Andy Christopher, Jonathan Moussete, Matt Magnusson and Matthew Amira in “Jersey Boys” at the Ogunquit Playhouse. Photo by Morgan Gavaletz LaMontagne

They probably didn’t spend the winter here.  But most of the cast and crew from the highly praised production of “Jersey Boys” that closed out the 2018 mainstage season at the Ogunquit Playhouse are back for another stay.

The abundance of superlatives used in describing last year’s run still very much apply. It is a high-energy show that portrays the inside story of four young men from New Jersey who rose from humble beginnings, entertaining mafia bosses and the like, to pop-music superstardom as Frankie Valli and the Four Seasons.

The book by Marshall Brickman and Rick Elice provides not only the details of the career of the group but also can be quite touching in recounting their troubles in balancing life on the road with family life and the business side of what they do with their homeboy affection for each other.

Of course, there’s also all that great music by Bob Gaudio and Bob Crewe to take this very engaging show over the top into pure musical bliss. Among many enchanting moments, a trifecta of “Sherry,” “Big Girls Don’t Cry” and “Walk Like A Man” is a highlight of the first act while some of Valli and the group’s later work shines in Act 2.

Matthew Amira, Andy Christopher, Matt Magnusson and Jonathan Mousset capture that Four Seasons signature sound which was based in vocal harmonies out of the doo-wop musical tradition. They also succeed at embodying the period choreography associated with performing music full of big emotions.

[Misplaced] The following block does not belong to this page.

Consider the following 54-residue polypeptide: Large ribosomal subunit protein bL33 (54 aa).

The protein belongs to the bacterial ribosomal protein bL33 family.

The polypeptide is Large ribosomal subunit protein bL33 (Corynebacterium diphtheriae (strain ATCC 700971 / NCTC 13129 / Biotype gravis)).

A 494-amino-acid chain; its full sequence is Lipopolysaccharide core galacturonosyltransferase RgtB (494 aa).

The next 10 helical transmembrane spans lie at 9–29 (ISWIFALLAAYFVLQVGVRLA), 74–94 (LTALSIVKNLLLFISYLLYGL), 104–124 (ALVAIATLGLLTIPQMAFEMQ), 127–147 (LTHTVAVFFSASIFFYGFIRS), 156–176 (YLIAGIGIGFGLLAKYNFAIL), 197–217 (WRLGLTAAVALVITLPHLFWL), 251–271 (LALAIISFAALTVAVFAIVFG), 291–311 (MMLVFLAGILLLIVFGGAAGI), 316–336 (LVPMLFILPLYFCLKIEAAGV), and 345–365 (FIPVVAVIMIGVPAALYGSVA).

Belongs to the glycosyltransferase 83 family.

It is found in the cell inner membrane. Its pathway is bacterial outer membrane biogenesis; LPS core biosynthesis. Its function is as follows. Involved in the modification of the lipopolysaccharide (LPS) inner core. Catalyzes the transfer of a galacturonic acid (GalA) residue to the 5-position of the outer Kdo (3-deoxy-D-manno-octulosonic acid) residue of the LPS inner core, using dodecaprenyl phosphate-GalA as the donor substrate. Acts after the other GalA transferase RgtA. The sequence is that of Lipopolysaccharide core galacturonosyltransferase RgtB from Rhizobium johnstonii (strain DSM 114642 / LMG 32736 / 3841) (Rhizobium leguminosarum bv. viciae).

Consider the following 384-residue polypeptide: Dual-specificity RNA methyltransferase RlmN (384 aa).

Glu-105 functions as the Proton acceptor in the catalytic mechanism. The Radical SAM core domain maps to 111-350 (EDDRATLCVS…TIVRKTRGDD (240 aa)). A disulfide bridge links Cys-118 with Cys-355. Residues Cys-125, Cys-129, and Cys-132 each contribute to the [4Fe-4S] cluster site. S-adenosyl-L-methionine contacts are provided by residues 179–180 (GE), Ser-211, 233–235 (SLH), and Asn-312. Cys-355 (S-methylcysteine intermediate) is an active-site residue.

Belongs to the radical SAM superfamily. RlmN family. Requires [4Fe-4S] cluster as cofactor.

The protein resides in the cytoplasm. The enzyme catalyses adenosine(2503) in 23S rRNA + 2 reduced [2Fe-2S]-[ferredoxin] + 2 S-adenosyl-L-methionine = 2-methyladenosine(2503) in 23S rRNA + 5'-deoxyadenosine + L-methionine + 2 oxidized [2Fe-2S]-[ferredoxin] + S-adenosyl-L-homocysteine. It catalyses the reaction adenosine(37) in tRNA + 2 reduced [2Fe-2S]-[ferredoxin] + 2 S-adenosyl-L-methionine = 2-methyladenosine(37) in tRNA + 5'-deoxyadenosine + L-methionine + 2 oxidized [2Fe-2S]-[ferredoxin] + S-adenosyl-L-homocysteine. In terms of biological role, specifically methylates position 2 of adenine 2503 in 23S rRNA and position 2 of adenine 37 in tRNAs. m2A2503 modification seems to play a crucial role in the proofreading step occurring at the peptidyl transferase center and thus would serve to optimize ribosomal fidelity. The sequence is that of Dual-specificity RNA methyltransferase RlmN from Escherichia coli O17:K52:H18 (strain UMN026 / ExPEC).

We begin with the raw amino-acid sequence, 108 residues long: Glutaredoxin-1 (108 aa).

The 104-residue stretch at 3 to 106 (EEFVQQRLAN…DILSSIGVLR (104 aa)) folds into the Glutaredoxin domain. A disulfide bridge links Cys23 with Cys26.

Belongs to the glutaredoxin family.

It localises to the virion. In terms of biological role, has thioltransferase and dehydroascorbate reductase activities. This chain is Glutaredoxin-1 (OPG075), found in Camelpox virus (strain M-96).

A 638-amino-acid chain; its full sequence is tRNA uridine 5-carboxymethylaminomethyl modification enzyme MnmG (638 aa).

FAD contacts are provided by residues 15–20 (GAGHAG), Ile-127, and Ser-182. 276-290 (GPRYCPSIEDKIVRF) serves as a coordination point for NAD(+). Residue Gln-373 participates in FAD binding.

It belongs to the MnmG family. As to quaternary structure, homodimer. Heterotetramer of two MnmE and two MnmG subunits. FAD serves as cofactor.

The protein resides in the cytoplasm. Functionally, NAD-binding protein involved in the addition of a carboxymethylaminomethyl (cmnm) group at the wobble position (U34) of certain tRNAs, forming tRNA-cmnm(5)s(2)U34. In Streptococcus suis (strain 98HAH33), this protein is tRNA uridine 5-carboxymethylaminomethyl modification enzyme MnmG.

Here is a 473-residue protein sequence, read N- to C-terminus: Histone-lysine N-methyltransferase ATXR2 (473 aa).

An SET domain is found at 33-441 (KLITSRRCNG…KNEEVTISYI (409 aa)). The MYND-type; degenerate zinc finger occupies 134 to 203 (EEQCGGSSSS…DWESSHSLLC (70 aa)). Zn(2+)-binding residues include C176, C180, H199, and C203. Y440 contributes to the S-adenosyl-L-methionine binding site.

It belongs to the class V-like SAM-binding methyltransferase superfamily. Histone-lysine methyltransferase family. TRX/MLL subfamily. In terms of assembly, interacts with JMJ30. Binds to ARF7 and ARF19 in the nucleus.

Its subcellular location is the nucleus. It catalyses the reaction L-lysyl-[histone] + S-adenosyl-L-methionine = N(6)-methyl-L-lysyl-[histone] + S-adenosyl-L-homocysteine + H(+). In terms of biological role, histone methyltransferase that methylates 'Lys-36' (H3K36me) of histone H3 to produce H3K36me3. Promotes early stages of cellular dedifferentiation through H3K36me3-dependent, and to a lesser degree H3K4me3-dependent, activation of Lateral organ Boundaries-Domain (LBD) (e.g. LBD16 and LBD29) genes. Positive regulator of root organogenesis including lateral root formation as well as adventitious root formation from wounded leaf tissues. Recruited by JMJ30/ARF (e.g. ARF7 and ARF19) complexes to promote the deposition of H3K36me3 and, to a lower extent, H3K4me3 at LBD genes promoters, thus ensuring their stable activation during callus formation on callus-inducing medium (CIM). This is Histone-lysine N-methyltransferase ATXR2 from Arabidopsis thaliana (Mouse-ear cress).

Mousset, as lead vocalist Frankie Valli, reaches those unforgettable falsetto passages with seeming ease while projecting the newfound charisma of the guy who initially had to be coaxed onto the bandstand. His take on “Can’t Take My Eyes Off of You” is one of many highlights for a performer who obviously knows how a star connects with an audience.

Magnusson narrates some of the early action in his role as Tommy DeVito, the streetwise kid who threatens the quartet’s success with his volatile personality. His relationship with Valli creates a lot of the “drama” to which Christopher, as Bob Gaudio, refers in his more even-tempered role as the chief songwriter in the group.

Amira provides comic relief as the earnest, if not quite up-to-speed, Nick Massi. Tommy Martinez gets laughs as a young Joe Pesci, and Doug Storm makes for a fussy Bob Crewe, a man who knows the hitmaking industry well.

Caroline Iliff, Hillary Porter and Bailey Purvis add perspective as the romantic partners and family members entangled in what is essentially the man’s world of 1960s America.  Purvis has a particularly nice moment with Mousset on “My Eyes Adored You.”  The three women also stand out on a couple of girl-group numbers and sparkling dance sequences.

With instrumentalists coming and going from the stage, director Holly-Anne Palmer employs a multi-level set and many shifts in lighting to keep the action moving in a story that spreads over decades.

Even after a matinee performance of this very entertaining show, it seemed appropriate to have the refrains of “December ’63 (Oh What A Night)” resonating as the crowd made its way out into the late afternoon in Ogunquit.

Steve Feeney is a freelance writer who lives in Portland.


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